After Gun Number One was stolen, it was about ten years before I bought another one. I would like to have had another one just like the first one, because I was familiar with it, but they didn’t have one…because I bought it at a gun show.
The reason I bought another gun is that I was getting ready to move from Memphis to New Orleans, and I thought of New Orleans as this very dangerous place. How funny. Because I already lived in one of the most dangerous cities in the country. But I didn’t know.
This time I bought another Smith & Wesson with a 4-inch barrel. Technically, I bought it, but. At the time I was friends with, and sometimes dated, an ex-police officer. It turned out that I would have had to go through the background check and 15 day waiting period, but ex-police officers did not. (What is wrong with this picture?) So we put the gun in his name and I took it home that day.
I moved to New Orleans in August of 1992, and in January of 1993, I bought a house. A couple of guys who worked with me at McDonald’s helped me move my meager possessions from my friends’ house where I’d been living. At the end, I was about to write them a check, and they said they would prefer to get paid in cash. No problem, I said. Sit tight, and I’ll go to the ATM. It never dawned on me to be concerned that I was leaving them alone in my new house.
Certain things I moved myself…my jewelry and my gun and other personal items, so they never even saw the gun. But as I later guessed, leaving them alone gave them time to search.
I had an alarm system installed. Two or three months later I got a call from the alarm company, saying the alarm was sounding. When I got home, the glass in the front door had been broken (it was a very old door and the top half was glass). There were a couple of people hanging around on the sidewalk trying to be helpful. They said they had seen a guy in a hoodie standing in the doorway. He just waited until the siren quit sounding and strolled away.
I was at least smart enough to wait for the police though before I went into the house. It took them forever to get there. One of the arguments people make for gun ownership, and I think it’s a good one. Depending on where you live, you can’t always wait for the police to get there.
When we went inside, only one thing was missing. You guessed it, the gun.
So now I’ve had two guns, and both of them were stolen. I wasn’t scared of guns. I knew how to use them. I had gotten past the “can you kill somebody” point. But for months, I was afraid. I was afraid the people who took my gun would come back and hurt me, kill me, or take everything else. I vowed I would never have another gun. It’s been 20 years now, and I’ve kept that vow, and slept more easily.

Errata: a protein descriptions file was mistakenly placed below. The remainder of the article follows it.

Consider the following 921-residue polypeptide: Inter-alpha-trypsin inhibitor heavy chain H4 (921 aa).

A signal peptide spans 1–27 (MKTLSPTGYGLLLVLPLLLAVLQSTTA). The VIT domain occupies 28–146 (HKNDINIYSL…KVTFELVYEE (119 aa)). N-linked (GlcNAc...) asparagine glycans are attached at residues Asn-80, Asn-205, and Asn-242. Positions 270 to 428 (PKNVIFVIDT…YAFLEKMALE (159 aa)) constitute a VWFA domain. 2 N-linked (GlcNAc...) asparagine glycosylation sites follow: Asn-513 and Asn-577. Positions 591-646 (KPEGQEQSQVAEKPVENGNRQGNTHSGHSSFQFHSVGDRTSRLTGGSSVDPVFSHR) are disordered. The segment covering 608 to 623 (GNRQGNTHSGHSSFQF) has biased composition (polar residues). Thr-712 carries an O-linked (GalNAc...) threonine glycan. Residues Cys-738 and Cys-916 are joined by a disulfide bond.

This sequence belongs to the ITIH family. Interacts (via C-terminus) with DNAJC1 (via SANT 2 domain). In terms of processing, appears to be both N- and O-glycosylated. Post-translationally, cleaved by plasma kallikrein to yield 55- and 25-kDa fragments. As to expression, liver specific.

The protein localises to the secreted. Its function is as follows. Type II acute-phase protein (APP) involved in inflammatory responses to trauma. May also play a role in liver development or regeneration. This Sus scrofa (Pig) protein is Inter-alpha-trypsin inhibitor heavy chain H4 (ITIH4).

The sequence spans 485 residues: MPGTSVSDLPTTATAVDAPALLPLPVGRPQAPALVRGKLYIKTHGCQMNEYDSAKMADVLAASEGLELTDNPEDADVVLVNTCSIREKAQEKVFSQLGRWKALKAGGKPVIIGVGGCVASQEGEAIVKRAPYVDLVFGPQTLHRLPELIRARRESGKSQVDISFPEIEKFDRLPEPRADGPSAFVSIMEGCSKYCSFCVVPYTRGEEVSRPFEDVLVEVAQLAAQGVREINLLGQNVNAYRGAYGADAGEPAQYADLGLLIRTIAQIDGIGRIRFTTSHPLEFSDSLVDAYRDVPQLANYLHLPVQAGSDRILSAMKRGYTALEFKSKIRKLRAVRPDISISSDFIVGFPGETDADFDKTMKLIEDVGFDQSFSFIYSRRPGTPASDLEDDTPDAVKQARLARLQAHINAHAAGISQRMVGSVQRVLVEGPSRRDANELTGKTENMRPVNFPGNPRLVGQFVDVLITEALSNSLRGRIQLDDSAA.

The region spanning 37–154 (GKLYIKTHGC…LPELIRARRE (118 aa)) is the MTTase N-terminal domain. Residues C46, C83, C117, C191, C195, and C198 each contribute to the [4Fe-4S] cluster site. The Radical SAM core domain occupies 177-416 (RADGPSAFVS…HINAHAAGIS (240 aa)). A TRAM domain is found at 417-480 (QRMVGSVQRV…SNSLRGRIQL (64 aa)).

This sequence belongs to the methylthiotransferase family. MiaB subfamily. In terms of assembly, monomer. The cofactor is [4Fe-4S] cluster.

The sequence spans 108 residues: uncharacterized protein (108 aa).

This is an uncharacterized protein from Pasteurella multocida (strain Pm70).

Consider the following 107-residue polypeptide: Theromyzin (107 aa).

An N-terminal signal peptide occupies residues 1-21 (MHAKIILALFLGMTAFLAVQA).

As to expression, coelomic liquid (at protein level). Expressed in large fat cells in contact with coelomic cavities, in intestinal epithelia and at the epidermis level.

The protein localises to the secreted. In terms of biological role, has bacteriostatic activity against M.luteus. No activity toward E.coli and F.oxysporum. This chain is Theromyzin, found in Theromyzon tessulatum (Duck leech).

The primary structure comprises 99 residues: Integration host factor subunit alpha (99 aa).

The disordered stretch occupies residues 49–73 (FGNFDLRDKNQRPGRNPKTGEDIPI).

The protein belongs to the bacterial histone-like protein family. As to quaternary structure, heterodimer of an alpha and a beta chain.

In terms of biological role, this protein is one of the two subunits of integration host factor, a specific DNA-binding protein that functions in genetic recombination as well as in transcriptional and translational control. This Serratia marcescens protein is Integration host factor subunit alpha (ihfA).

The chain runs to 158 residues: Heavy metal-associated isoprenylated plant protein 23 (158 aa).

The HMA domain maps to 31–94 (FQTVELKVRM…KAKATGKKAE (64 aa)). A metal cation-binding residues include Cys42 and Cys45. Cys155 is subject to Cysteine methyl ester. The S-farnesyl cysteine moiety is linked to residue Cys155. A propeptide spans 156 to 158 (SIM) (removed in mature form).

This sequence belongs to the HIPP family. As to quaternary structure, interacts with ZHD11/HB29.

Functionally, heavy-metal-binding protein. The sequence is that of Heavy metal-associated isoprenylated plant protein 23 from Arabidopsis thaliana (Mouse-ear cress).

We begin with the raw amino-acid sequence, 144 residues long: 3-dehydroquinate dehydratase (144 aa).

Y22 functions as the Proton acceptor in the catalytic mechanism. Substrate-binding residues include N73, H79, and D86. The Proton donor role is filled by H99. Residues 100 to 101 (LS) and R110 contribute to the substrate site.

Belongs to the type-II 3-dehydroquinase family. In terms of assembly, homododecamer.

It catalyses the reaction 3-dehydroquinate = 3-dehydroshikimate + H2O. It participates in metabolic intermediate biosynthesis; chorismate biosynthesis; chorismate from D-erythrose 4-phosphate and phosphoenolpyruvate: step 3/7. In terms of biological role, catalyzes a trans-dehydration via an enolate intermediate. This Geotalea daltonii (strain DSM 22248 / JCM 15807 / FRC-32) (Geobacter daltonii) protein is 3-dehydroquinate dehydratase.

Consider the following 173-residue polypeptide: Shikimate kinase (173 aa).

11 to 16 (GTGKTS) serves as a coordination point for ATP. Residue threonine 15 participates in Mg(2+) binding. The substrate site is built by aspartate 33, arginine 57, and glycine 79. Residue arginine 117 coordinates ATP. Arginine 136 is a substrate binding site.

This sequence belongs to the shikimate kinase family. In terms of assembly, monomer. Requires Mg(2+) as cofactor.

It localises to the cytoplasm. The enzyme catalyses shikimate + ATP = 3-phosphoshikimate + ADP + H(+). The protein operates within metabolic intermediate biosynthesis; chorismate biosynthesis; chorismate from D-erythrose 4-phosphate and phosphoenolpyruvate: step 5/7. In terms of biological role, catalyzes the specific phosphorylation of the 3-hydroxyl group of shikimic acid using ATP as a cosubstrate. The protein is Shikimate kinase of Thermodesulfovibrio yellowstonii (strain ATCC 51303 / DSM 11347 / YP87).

Since then, I’ve had dogs. That isn’t a foolproof method of protection, since an armed burglar can shoot the dog. In fact, during this burglary, the burglars hurt my dog. He had recently had surgery for a broken leg and when I went inside, he was bleeding at the hip, where he had pins. They had to remove the pins and let his leg heal as it might. You could make the argument that that killed him, since later in life he had such severe arthritis that he had to be put down. For that alone, if I’d still had my gun and knew who had done it, I would have killed them. How could you hurt a helpless and injured dog, who probably only barked in a feeble effort to protect his territory?
Now. The gun enthusiasts on Facebook think I am somehow against the 2nd Amendment, that I am for coming to take away their guns, that if I’m not with them I’m against them, that I’m a Liberal who wants government control of all your individual rights, etc., ad nauseum. I just get lumped in with with people who have never owned guns and don’t understand why anyone would want to. This is not true. If the gun enthusiasts are listening, I hope this will clear some of that up.
The problem is they aren’t listening.
We need better gun control, and it will take everybody to accomplish it.
Too Much Drama
This has to do with two seemingly unrelated stories. Story Number One: On Monday, July 20th, I arrived at work and read the local newspaper as usual. The top headline was about a hostage situation the previous day in a relatively affluent neighborhood. I say “relatively affluent” because it’s a “planned community”. A planned community in the best sense of the word, in my view. The developers did a good job in this case. They didn’t develop a gated community, where the rich are insulated from the riffraff. There are million dollar homes there, but they exist side by side with more modest homes, townhouses, and even apartments. It’s more “real world”.